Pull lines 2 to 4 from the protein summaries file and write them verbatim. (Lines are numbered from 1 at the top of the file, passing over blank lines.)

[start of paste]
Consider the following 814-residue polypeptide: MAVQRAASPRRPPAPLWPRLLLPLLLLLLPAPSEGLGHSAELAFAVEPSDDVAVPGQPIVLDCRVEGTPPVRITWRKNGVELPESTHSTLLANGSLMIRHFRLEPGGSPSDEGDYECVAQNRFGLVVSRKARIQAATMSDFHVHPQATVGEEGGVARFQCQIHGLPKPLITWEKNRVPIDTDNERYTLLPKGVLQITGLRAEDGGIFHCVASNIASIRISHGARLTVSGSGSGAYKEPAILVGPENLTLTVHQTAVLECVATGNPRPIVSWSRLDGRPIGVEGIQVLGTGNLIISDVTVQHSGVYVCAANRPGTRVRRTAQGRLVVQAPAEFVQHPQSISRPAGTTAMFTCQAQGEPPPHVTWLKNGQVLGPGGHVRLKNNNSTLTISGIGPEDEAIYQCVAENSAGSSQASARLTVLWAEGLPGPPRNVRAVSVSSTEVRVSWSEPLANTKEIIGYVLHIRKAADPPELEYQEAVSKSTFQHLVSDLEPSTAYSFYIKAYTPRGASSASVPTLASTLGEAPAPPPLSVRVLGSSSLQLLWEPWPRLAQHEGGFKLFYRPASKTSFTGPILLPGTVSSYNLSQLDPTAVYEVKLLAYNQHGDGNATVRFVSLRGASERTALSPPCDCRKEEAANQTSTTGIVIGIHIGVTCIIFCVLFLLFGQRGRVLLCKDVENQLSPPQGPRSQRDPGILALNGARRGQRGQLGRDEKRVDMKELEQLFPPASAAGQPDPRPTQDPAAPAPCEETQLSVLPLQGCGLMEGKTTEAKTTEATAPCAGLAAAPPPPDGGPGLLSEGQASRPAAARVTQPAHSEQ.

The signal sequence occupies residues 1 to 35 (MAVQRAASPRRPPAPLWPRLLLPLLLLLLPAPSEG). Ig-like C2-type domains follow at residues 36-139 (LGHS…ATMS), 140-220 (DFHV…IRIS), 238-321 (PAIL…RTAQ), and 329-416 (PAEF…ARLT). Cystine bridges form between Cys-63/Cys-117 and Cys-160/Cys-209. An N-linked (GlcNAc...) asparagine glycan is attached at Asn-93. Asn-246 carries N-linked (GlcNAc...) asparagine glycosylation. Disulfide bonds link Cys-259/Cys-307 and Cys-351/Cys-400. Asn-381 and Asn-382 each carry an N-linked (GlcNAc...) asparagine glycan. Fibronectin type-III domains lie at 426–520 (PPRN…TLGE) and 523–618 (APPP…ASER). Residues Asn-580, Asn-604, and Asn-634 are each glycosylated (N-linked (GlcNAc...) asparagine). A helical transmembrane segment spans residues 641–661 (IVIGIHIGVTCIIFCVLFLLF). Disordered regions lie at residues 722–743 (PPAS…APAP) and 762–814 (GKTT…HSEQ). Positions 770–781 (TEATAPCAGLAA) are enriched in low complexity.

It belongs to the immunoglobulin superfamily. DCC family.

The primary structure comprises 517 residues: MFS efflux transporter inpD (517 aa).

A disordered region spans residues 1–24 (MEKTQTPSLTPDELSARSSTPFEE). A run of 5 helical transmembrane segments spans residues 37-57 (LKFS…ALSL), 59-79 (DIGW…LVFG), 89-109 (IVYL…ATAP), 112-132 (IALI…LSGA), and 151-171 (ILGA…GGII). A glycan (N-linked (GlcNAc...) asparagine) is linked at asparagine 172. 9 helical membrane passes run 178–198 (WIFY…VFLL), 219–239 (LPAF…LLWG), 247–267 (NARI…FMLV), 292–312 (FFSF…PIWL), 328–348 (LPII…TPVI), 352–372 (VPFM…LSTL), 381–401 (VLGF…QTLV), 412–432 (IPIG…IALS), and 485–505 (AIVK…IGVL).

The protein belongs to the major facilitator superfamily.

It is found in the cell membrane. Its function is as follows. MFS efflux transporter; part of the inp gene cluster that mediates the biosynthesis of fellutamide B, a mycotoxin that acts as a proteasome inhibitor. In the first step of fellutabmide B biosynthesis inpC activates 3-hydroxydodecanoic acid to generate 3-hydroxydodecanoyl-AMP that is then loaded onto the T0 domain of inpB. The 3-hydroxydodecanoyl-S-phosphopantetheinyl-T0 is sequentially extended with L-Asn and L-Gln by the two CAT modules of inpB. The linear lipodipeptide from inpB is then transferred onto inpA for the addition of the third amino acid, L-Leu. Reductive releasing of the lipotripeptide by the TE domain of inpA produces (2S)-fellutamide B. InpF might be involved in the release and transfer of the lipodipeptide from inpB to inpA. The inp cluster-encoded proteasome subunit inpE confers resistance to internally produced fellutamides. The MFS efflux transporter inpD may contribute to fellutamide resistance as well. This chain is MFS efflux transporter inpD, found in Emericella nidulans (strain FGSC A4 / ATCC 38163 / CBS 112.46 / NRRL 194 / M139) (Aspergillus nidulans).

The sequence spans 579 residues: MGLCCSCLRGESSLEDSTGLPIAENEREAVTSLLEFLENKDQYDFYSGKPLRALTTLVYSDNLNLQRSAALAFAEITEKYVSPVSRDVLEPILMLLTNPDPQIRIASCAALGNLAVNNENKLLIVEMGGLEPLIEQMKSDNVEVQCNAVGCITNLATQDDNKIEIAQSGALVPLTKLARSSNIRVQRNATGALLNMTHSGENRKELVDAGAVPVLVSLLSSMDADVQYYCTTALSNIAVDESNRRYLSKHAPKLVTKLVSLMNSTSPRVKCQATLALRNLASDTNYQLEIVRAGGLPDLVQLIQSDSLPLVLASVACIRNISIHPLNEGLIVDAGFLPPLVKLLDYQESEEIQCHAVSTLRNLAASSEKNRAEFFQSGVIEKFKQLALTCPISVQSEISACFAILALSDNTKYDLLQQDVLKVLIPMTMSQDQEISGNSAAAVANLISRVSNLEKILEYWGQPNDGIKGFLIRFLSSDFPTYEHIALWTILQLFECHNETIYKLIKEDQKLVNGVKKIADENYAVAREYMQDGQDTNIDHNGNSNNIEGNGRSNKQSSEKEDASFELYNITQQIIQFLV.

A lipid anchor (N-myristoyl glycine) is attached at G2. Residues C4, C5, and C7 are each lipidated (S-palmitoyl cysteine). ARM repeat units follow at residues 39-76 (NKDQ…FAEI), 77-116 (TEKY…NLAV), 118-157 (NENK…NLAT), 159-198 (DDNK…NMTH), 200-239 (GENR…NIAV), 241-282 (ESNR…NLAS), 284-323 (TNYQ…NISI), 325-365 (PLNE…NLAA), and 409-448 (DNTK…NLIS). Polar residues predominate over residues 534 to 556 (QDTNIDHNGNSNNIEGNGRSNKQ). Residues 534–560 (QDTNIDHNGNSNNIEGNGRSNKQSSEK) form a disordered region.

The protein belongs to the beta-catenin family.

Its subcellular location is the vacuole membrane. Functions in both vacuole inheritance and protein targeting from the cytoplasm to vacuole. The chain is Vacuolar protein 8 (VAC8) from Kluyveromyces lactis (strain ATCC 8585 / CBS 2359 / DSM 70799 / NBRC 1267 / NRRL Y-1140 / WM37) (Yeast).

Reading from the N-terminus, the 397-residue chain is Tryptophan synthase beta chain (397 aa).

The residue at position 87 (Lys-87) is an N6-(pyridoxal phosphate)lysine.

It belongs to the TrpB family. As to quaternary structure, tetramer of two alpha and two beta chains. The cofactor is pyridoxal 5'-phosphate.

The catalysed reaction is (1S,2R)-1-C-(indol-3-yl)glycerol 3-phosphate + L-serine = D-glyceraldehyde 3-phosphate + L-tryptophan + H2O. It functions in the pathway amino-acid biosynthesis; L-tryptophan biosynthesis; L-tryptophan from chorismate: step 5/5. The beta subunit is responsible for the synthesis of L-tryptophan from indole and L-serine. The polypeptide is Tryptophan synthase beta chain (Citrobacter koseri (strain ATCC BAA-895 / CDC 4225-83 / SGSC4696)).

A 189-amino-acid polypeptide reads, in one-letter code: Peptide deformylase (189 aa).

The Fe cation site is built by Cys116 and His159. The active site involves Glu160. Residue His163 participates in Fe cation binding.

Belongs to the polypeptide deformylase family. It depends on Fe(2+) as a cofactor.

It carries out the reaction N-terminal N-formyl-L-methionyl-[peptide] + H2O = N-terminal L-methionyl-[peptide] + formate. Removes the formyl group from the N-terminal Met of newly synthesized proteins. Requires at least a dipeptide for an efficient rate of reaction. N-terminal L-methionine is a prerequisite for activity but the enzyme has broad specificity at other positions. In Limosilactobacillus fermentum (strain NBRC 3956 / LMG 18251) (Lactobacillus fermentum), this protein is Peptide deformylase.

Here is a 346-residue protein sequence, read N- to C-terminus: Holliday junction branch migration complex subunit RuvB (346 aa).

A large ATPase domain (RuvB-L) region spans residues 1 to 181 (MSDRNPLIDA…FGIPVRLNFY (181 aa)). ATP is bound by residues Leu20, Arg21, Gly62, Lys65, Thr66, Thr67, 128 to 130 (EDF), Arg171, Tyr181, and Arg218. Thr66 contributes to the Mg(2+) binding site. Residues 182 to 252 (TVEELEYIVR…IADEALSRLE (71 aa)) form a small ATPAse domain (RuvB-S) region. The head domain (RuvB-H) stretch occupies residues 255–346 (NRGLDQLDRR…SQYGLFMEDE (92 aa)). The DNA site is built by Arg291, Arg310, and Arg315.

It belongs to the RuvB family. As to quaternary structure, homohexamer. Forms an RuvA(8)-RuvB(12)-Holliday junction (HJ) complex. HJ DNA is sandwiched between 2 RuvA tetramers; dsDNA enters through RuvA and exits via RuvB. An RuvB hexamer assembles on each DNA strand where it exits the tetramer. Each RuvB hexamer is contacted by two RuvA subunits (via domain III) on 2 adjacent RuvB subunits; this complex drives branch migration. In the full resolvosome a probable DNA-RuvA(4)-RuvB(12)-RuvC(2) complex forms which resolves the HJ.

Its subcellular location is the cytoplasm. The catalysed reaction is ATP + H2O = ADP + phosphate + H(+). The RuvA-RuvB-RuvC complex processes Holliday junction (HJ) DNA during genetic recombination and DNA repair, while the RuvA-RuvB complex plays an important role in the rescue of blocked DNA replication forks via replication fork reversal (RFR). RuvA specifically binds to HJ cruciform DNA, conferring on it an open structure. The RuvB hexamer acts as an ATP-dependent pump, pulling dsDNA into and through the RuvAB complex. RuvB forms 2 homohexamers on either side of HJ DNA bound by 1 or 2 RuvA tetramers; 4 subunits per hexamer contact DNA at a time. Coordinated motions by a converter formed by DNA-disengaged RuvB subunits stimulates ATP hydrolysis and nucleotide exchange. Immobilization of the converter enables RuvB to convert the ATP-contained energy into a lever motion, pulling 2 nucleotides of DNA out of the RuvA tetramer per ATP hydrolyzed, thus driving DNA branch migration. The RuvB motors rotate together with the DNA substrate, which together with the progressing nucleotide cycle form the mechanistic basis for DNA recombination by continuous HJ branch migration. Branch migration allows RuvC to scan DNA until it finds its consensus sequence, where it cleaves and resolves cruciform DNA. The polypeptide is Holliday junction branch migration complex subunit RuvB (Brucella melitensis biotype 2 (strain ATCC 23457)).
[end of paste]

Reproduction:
The signal sequence occupies residues 1 to 35 (MAVQRAASPRRPPAPLWPRLLLPLLLLLLPAPSEG). Ig-like C2-type domains follow at residues 36-139 (LGHS…ATMS), 140-220 (DFHV…IRIS), 238-321 (PAIL…RTAQ), and 329-416 (PAEF…ARLT). Cystine bridges form between Cys-63/Cys-117 and Cys-160/Cys-209. An N-linked (GlcNAc...) asparagine glycan is attached at Asn-93. Asn-246 carries N-linked (GlcNAc...) asparagine glycosylation. Disulfide bonds link Cys-259/Cys-307 and Cys-351/Cys-400. Asn-381 and Asn-382 each carry an N-linked (GlcNAc...) asparagine glycan. Fibronectin type-III domains lie at 426–520 (PPRN…TLGE) and 523–618 (APPP…ASER). Residues Asn-580, Asn-604, and Asn-634 are each glycosylated (N-linked (GlcNAc...) asparagine). A helical transmembrane segment spans residues 641–661 (IVIGIHIGVTCIIFCVLFLLF). Disordered regions lie at residues 722–743 (PPAS…APAP) and 762–814 (GKTT…HSEQ). Positions 770–781 (TEATAPCAGLAA) are enriched in low complexity.

It belongs to the immunoglobulin superfamily. DCC family.

The primary structure comprises 517 residues: MFS efflux transporter inpD (517 aa).